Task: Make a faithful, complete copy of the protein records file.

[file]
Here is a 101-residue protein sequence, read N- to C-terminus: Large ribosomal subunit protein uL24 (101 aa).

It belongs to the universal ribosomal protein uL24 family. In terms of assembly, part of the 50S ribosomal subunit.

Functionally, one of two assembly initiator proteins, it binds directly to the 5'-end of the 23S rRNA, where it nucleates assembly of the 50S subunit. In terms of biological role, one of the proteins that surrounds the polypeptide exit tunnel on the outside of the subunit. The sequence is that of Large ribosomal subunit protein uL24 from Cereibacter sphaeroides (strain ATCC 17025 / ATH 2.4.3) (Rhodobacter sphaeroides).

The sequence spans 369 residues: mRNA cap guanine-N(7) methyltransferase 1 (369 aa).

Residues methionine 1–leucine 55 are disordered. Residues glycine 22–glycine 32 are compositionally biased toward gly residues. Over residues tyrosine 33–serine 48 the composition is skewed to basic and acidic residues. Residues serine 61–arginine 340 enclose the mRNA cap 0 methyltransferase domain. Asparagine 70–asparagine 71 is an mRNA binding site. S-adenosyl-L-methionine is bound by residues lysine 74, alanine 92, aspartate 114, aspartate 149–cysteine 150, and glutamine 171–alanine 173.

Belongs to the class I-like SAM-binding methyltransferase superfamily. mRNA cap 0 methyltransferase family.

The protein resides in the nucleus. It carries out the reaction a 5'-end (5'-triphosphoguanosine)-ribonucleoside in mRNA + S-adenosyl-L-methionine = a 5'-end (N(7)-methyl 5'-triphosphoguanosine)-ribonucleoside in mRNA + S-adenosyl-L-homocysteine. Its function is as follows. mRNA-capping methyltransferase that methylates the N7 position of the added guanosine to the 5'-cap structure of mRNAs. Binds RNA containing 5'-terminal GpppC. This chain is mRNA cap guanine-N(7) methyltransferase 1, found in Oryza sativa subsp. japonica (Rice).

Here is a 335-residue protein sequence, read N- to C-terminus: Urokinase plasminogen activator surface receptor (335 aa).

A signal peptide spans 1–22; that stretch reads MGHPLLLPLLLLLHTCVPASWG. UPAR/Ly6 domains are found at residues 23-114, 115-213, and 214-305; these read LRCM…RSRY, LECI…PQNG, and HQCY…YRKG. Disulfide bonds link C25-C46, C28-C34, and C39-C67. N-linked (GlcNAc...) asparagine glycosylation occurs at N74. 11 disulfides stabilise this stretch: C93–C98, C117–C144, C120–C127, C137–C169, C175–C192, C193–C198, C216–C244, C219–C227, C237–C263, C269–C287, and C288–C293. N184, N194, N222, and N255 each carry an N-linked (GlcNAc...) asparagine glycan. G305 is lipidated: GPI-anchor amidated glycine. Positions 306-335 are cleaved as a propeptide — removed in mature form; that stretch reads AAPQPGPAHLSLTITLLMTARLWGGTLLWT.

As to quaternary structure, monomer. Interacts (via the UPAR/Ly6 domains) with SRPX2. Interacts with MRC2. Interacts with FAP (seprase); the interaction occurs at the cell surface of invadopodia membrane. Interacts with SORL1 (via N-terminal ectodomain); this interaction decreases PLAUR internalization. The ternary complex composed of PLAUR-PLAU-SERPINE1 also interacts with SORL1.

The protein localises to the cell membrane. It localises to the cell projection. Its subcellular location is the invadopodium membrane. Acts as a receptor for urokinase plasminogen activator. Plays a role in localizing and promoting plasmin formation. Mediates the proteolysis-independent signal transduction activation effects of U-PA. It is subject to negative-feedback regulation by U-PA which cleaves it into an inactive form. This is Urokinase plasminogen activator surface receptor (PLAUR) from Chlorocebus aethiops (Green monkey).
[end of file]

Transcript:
Here is a 101-residue protein sequence, read N- to C-terminus: Large ribosomal subunit protein uL24 (101 aa).

It belongs to the universal ribosomal protein uL24 family. In terms of assembly, part of the 50S ribosomal subunit.

Functionally, one of two assembly initiator proteins, it binds directly to the 5'-end of the 23S rRNA, where it nucleates assembly of the 50S subunit. In terms of biological role, one of the proteins that surrounds the polypeptide exit tunnel on the outside of the subunit. The sequence is that of Large ribosomal subunit protein uL24 from Cereibacter sphaeroides (strain ATCC 17025 / ATH 2.4.3) (Rhodobacter sphaeroides).

The sequence spans 369 residues: mRNA cap guanine-N(7) methyltransferase 1 (369 aa).

Residues methionine 1–leucine 55 are disordered. Residues glycine 22–glycine 32 are compositionally biased toward gly residues. Over residues tyrosine 33–serine 48 the composition is skewed to basic and acidic residues. Residues serine 61–arginine 340 enclose the mRNA cap 0 methyltransferase domain. Asparagine 70–asparagine 71 is an mRNA binding site. S-adenosyl-L-methionine is bound by residues lysine 74, alanine 92, aspartate 114, aspartate 149–cysteine 150, and glutamine 171–alanine 173.

Belongs to the class I-like SAM-binding methyltransferase superfamily. mRNA cap 0 methyltransferase family.

The protein resides in the nucleus. It carries out the reaction a 5'-end (5'-triphosphoguanosine)-ribonucleoside in mRNA + S-adenosyl-L-methionine = a 5'-end (N(7)-methyl 5'-triphosphoguanosine)-ribonucleoside in mRNA + S-adenosyl-L-homocysteine. Its function is as follows. mRNA-capping methyltransferase that methylates the N7 position of the added guanosine to the 5'-cap structure of mRNAs. Binds RNA containing 5'-terminal GpppC. This chain is mRNA cap guanine-N(7) methyltransferase 1, found in Oryza sativa subsp. japonica (Rice).

Here is a 335-residue protein sequence, read N- to C-terminus: Urokinase plasminogen activator surface receptor (335 aa).

A signal peptide spans 1–22; that stretch reads MGHPLLLPLLLLLHTCVPASWG. UPAR/Ly6 domains are found at residues 23-114, 115-213, and 214-305; these read LRCM…RSRY, LECI…PQNG, and HQCY…YRKG. Disulfide bonds link C25-C46, C28-C34, and C39-C67. N-linked (GlcNAc...) asparagine glycosylation occurs at N74. 11 disulfides stabilise this stretch: C93–C98, C117–C144, C120–C127, C137–C169, C175–C192, C193–C198, C216–C244, C219–C227, C237–C263, C269–C287, and C288–C293. N184, N194, N222, and N255 each carry an N-linked (GlcNAc...) asparagine glycan. G305 is lipidated: GPI-anchor amidated glycine. Positions 306-335 are cleaved as a propeptide — removed in mature form; that stretch reads AAPQPGPAHLSLTITLLMTARLWGGTLLWT.

As to quaternary structure, monomer. Interacts (via the UPAR/Ly6 domains) with SRPX2. Interacts with MRC2. Interacts with FAP (seprase); the interaction occurs at the cell surface of invadopodia membrane. Interacts with SORL1 (via N-terminal ectodomain); this interaction decreases PLAUR internalization. The ternary complex composed of PLAUR-PLAU-SERPINE1 also interacts with SORL1.

The protein localises to the cell membrane. It localises to the cell projection. Its subcellular location is the invadopodium membrane. Acts as a receptor for urokinase plasminogen activator. Plays a role in localizing and promoting plasmin formation. Mediates the proteolysis-independent signal transduction activation effects of U-PA. It is subject to negative-feedback regulation by U-PA which cleaves it into an inactive form. This is Urokinase plasminogen activator surface receptor (PLAUR) from Chlorocebus aethiops (Green monkey).